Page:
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February 4, 2014 | 5 minute read

Experts Fight “Myth-Information” With New Estimates of Preventable Cancers

Cancer Prevention Month Begins With World Cancer Day

WASHINGTON, DC — Fewer than half of Americans (41%) are aware that body weight affects people’s risk of getting cancer, and just over one in six (17%) mistakenly believe that they can do nothing to lower their risk, according to a new survey commissioned by the American Institute for Cancer Research (AICR) to mark World Cancer Day (February 4), a global event devoted to dispelling cancer myths and improving general knowledge about the disease.

On February 4th, AICR and the World Cancer Research Fund International are uniting with other organizations to raise awareness that approximately one-third of cases of the most common cancers in the U.S. could be prevented just by making changes to our diet, weight and physical activity.

Because World Cancer Day kicks off Cancer Prevention Month in the US, AICR is also releasing a Cancer Prevention Month infographic that contains new estimates of how many cases of specific cancers like breast, colorectal, prostate and stomach could be prevented through diet, weight and physical activity.

Hundreds of Thousands of Cancers Don’t Have to Happen

“We already know what we need to do to prevent over 374,000 cancers in the U.S. every year,” said AICR’s Associate Director for Nutrition Programs Alice Bender, MS RD. “That number is real and reachable, and we can get started simply by taking the same healthy everyday steps that we know also prevent heart disease, diabetes and other chronic diseases.”

AICR’s research shows that Americans can cut their cancer risk by:

  1. Keeping your weight at a healthy level. Apart from not smoking, avoiding obesity is the most important thing you can do to lower your cancer risk.
  2. Eating a healthy diet. Specifically, one that highlights a variety of plant foods (vegetables, fruits, whole grains, beans) limits alcohol and red meat, cuts out processed meat.
  3. Being physically active for 30 minutes a day. Being active helps the body regulate hormones that might otherwise spur the cancer process – and helps prevent obesity, which is itself a cause of many cancers.

“The research shows that we can do something about cancer risk, but first we have to make those healthy choices. That’s the message that the public needs to hear: DO SOMETHING,” said Bender.

Throughout the month of February, AICR will take to social media to combat misinformation about cancer and share the evidence-based, empowering message that many cancers don’t have to happen with its “Cancer Prevention: DO SOMETHING” campaign.

Survey Reveals Alarming Lack of Awareness

The online survey commissioned by AICR reveals that too many Americans still cling to the myth that they are powerless before cancer. The survey asked respondents to agree or disagree with several statements about cancer risk, including:

  • People can’t do anything to change their risk of getting cancer.
    • Astonishingly, over one in six Americans agreed with this cancer myth (17%) and another 24% could not decide whether to agree or disagree.
  • Diet affects people’s risk of getting cancer.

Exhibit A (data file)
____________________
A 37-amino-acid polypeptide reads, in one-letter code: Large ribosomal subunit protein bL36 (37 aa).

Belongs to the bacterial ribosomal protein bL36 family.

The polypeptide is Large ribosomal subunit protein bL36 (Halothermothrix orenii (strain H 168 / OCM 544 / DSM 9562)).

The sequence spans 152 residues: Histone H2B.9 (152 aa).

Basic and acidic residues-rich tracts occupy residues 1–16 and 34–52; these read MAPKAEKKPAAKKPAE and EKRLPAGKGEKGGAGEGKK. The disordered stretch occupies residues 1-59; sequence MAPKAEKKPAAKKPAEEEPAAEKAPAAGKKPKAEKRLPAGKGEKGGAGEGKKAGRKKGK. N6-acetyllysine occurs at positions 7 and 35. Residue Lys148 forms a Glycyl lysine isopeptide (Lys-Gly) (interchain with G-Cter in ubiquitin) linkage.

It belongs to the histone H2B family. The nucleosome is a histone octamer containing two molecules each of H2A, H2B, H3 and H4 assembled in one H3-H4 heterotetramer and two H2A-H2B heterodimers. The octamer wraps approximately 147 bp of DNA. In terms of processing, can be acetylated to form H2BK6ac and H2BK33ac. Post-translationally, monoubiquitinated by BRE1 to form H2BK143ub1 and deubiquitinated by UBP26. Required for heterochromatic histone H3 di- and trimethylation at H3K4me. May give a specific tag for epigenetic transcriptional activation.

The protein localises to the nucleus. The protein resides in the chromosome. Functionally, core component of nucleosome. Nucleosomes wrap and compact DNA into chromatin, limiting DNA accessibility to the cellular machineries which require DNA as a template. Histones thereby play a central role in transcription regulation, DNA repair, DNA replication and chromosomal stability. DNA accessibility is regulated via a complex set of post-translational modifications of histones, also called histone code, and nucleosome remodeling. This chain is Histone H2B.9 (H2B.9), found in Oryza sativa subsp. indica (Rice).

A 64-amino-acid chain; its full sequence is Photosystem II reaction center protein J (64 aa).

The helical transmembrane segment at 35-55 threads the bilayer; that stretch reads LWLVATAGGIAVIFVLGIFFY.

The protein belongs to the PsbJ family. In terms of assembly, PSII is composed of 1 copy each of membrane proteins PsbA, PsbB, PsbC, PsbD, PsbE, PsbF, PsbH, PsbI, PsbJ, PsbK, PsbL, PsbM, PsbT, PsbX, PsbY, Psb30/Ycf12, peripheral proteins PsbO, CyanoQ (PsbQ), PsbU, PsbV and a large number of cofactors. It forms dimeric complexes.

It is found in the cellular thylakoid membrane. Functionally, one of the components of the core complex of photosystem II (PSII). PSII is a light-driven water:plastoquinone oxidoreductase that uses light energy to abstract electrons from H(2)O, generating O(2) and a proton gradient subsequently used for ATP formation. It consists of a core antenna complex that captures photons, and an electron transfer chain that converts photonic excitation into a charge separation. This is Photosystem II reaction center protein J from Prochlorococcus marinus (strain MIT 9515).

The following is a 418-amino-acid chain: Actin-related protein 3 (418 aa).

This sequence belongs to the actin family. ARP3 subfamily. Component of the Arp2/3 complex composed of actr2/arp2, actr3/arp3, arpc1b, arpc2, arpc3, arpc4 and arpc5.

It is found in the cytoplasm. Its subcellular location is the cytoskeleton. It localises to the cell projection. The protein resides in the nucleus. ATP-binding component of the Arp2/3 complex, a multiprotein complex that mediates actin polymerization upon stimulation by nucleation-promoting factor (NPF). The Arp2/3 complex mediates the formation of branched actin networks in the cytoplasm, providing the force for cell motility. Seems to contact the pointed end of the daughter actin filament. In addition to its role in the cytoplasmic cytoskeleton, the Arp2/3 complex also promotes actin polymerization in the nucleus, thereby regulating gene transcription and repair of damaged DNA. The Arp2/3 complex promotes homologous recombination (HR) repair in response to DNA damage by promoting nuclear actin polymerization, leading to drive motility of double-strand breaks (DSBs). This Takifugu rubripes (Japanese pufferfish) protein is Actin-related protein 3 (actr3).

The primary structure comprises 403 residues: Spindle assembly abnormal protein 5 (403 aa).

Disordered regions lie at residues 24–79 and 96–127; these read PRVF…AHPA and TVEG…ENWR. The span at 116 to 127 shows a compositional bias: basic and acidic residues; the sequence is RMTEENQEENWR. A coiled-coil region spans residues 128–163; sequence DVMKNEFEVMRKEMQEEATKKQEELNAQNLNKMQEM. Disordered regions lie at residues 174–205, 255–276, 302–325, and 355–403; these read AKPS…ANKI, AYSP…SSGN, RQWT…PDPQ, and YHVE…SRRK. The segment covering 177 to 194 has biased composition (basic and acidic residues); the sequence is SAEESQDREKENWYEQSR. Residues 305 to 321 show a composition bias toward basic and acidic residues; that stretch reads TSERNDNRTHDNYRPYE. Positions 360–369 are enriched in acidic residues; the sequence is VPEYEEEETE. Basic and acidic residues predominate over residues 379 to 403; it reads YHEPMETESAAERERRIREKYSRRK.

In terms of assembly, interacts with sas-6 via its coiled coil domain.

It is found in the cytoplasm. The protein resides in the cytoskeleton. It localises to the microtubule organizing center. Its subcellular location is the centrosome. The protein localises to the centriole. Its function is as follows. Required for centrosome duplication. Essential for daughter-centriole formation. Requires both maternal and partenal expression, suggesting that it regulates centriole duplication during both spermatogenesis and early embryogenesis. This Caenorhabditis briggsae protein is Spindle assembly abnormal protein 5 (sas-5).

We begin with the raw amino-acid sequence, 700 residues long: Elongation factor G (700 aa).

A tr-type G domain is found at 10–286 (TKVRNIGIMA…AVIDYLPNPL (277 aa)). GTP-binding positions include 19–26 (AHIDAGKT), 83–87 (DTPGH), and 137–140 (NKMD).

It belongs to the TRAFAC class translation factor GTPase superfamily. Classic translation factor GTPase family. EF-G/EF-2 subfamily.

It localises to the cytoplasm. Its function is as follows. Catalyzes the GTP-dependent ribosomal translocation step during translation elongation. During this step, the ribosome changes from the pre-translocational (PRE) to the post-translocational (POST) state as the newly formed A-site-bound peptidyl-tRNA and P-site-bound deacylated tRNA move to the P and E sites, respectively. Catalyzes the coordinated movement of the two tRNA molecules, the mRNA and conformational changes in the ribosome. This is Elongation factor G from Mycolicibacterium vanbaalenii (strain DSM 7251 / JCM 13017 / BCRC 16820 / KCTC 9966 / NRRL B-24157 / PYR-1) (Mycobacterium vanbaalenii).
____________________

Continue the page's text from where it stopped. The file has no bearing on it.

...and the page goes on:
• Just over half of Americans surveyed (58%) knew that they can indeed cut cancer risk with a healthy diet, but far too many either disagreed (11%) or could not make up their minds (31%).
  • Body weight affects people’s risk of getting cancer.
    • Awareness of this link is still alarmingly low: less that half (41%) of those surveyed knew that body weight has an impact on cancer risk. One in 5 (20%) disagreed, while a whopping 38% could not make up their mind.
  • How active someone is affects their risk of getting cancer.
    • Of the three steps to lower cancer risk, awareness of physical activity’s protective power was lowest, with only 39% of Americans understanding its role. Almost 1 in 4 Americans (23%) disagreed, while another 39% neither agreed nor disagreed.

A Worrisome Information Gap

“As dismaying as it is to see so many Americans agreeing with a cancer myth, or disagreeing with a fact we know to be true, another worrisome finding is the huge number of people who did not feel they knew enough to agree or disagree,” said Bender.

“That tells us there are millions of Americans who don’t yet have the information they need. Who are ready to hear the empowering message that they can take steps to protect themselves – they just haven’t heard it yet.”

The survey on U.S. understanding of cancer risk comes as the Union for Internatinal Cancer Control (UICC) announces that cancer as a single entity is now the world’s biggest cause of death, with 8.2 million deaths a year. The number of global cancer cases diagnosed every year has risen by 11 per cent since 2008 to more than 14 million new cases a year.

Cary Adams, Chief Executive Officer at UICC, said: “Governments around the world, including the U.S., must recognize the growing cancer burden in their country and act on it now. On World Cancer Day, we demand that health leaders commit to reducing the millions of predicted, needless and premature deaths caused by cancer by focusing efforts and funds on proven preventive and early detection measures.”

The YouGov online survey of 1,233 US adults was conducted between December 13-16, 2013. Results were weighted and representative of all US adults over 18. Raw data is available by contacting communications@aicr.org.

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